Spain offers residency to foreigners buying homes

Costa del SolCorbis

Fancy buying a home on the Costa del Sol? There is now an extra incentive for foreigners to invest in the Spanish housing market which has hit rock bottom after the 2008 bubble burst.

Left with more than 700,000 unsold houses after its property crash, Spain is offering more than a welcome basket of muffins to those willing to splash out on a Spanish home. The country intends to offer foreigners residency permits if they buy properties worth more than €160,000 (£128,500).%VIRTUAL-SkimlinksPromo%
The plan, unveiled by trade ministry secretary Jaime Garcia-Legaz this week, is targeted mainly at Chinese and Russian buyers, but Brits could also benefit.

Spain's offer comes after other crisis-stricken countries moved to lure foreigners to save their housing markets. Ireland and Portugal are offering residency papers to foreigners buying houses or apartments worth more than €400,000 and €500,000 respectively.

Spain's economy is mired in recession and a quarter of the working population are out of jobs. Some 40,000 houses have been repossessed by banks and their owners evicted since the property bubble burst in 2008.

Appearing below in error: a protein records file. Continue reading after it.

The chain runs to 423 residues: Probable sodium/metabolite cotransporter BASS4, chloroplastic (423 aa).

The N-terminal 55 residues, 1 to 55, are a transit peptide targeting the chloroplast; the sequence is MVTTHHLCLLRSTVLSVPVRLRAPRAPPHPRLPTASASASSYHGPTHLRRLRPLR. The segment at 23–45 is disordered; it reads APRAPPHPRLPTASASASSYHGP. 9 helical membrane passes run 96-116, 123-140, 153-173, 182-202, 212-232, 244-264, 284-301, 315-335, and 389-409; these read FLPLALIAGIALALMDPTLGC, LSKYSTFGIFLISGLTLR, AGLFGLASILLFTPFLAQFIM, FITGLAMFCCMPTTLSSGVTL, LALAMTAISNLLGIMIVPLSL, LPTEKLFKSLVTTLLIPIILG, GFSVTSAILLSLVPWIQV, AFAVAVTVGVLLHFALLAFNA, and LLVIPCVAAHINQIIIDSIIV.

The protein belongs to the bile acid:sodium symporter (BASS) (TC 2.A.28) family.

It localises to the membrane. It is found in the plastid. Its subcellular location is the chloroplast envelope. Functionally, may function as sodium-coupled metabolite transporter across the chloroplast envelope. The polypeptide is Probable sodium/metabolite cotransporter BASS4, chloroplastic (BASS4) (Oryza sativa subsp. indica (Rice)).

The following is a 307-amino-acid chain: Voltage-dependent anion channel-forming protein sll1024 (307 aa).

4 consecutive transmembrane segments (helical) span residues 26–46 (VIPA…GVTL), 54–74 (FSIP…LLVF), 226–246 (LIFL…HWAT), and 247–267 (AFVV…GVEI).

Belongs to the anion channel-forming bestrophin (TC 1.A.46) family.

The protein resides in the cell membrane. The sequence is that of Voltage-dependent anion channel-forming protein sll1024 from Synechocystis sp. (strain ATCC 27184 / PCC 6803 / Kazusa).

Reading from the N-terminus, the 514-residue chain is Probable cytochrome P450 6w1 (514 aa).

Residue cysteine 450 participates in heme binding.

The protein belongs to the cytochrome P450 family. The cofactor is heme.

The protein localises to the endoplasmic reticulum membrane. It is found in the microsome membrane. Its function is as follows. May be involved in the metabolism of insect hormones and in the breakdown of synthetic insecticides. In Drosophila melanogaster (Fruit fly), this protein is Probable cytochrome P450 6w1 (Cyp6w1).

A woman's suicide earlier this month as she was being evicted - the second within weeks - prompted Spain's banking association to suspend eviction orders for two years in cases of extreme need.

Spanish economy minister Luis de Guindos promised that no family would be left homeless because they can't pay their mortgage. He admitted that there were nearly a million empty houses in Spain.

Spanish prime minister Mariano Rajoy said the plan has not been finalised yet, but stressed that Spain "needs to sell these homes" to breathe new life into its property market. He did his best to talk up the Spanish economy, saying it would be growing again in a year's time. "I've convinced that the worst is over."

However, the dire state of Spain's property market was illustrated by new figures from the Bank of Spain that showed the level of bad debt held by banks had risen to a record 10.7% of the loan total in September. The bad debts have increased to €182 billion from €179 billion in August.

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